Background/objectives Long-term testosterone therapy (TTh) in men with hypogonadism has been shown to improve all components of the metabolic syndrome. In this study, we investigated the effects of long-term TTh up to 8 years in hypogonadal men with a history of cardiovascular disease (CVD). Patients and methods In two urological clinics observational registries, we identified 77 hypogonadal men receiving TTh who also had a history of CVD. The effects of TTh on anthropometric and metabolic parameters were investigated for a maximum duration of 8 years. Any occurrence of major adverse cardiovascular events was reported. All men received long-acting injections of testosterone undecanoate at 3-monthly intervals. Results In 77 hypogonadal men with a history of CVD who received TTh, we observed a significant weight loss and a decrease in waist circumference and body mass index. Mean weight decreased from 114±13 kg to 91±9 kg, change from baseline: −24±1 kg and −20.2%±0.5%. Waist circumference decreased from 112±8 cm to 99±6 cm, change from baseline: −13±0.3 cm. Body mass index decreased from 37±4 to 29±3, change from baseline: −8±0.2 kg/m2. Cardio-metabolic parameters such as lipid pattern, glycemic control, blood pressure, heart rate, and pulse pressure all improved significantly and sustainably. No patient suffered a major adverse cardiovascular event during the full observation time. Conclusion In men with hypogonadism, TTh appears to be effective in achieving sustained improvements in all cardiometabolic risk factors and may be effective as an add-on measure in the secondary prevention of cardiovascular events in hypogonadal men with a history of CVD. PMID:27366080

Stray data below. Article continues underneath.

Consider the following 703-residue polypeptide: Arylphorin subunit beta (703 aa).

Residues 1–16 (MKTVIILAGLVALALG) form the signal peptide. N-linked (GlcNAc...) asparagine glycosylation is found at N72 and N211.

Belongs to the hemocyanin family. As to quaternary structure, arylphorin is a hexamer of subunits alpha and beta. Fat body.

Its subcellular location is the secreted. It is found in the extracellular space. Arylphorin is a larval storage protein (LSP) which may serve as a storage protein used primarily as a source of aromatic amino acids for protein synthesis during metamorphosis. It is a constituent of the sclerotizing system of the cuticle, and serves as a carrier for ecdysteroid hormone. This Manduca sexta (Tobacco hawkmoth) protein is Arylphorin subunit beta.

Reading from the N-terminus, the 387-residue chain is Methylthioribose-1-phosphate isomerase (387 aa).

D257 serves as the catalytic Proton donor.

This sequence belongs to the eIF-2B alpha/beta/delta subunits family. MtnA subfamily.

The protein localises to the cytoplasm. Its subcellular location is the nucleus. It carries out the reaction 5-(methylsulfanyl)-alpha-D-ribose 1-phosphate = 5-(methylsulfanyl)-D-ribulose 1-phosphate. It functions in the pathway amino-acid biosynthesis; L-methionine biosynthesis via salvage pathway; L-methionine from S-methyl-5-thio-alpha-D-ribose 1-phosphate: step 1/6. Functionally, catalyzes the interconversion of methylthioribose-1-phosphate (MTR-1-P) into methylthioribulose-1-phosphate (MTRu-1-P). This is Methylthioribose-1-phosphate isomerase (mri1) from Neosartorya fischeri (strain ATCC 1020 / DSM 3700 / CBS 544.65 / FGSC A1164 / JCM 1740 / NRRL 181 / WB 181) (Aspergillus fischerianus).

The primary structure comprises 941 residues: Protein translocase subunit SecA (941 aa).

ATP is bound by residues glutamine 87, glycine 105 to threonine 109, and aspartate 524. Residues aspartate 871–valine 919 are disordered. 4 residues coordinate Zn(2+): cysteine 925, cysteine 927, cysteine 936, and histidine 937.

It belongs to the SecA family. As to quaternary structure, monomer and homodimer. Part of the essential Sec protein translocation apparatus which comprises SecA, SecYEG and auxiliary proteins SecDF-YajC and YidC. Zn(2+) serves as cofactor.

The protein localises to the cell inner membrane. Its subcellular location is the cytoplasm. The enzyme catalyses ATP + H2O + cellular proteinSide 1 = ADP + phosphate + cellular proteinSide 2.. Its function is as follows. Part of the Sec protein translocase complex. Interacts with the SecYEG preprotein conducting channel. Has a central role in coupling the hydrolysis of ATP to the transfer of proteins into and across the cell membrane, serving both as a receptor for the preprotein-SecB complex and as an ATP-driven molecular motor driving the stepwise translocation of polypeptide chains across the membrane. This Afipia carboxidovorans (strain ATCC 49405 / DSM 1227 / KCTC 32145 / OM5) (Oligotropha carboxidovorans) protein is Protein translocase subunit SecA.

13. Kallmann's syndrome: clues to clinical diagnosis.

    PubMed

    John, H; Schmid, C

    2000-04-01

    Hypogonadotropic patients may visit pediatricians, general practitioners, endocrinologists or urologists, presenting with microphallus, cryptochidism or pubertas tarda and delayed bone maturation. Congenital hypogonadotropic hypogonadism is characterized, apart from small testes, by the constellation of low serum levels of testosterone, LH and FSH. Kallman's syndrome is characterized by congenital hypogonadotropic hypogonadism with midline defects such as anosmia (a deficiency of the sense of smell). The first case report dates back to 1856, and genetic defects causing the syndrome have been recently described. The diagnosis can be clinically suspected and is established by confirming hormonal studies. PMID:11052640

  14. Testosterone and Male Infertility.

    PubMed

    Ohlander, Samuel J; Lindgren, Mark C; Lipshultz, Larry I

    2016-05-01

    Hypogonadism and its therapies have a significant impact on male fertility potential. It is necessary to determine the etiology to treat and counsel the patient appropriately on therapeutic options. For the hypogonadal male on exogenous testosterone, management should begin with cessation of the exogenous testosterone and supplemental subcutaneous human chorionic gonadotropin and an oral follicle-stimulating hormone (FSH)-inducing agent to allow reestablishment of the hypothalamic-pituitary-gonadal axis and spermatogenesis. Further supplemental therapy with recombinant FSH in some patients may be necessary to achieve optimal semen parameters. PMID:27132576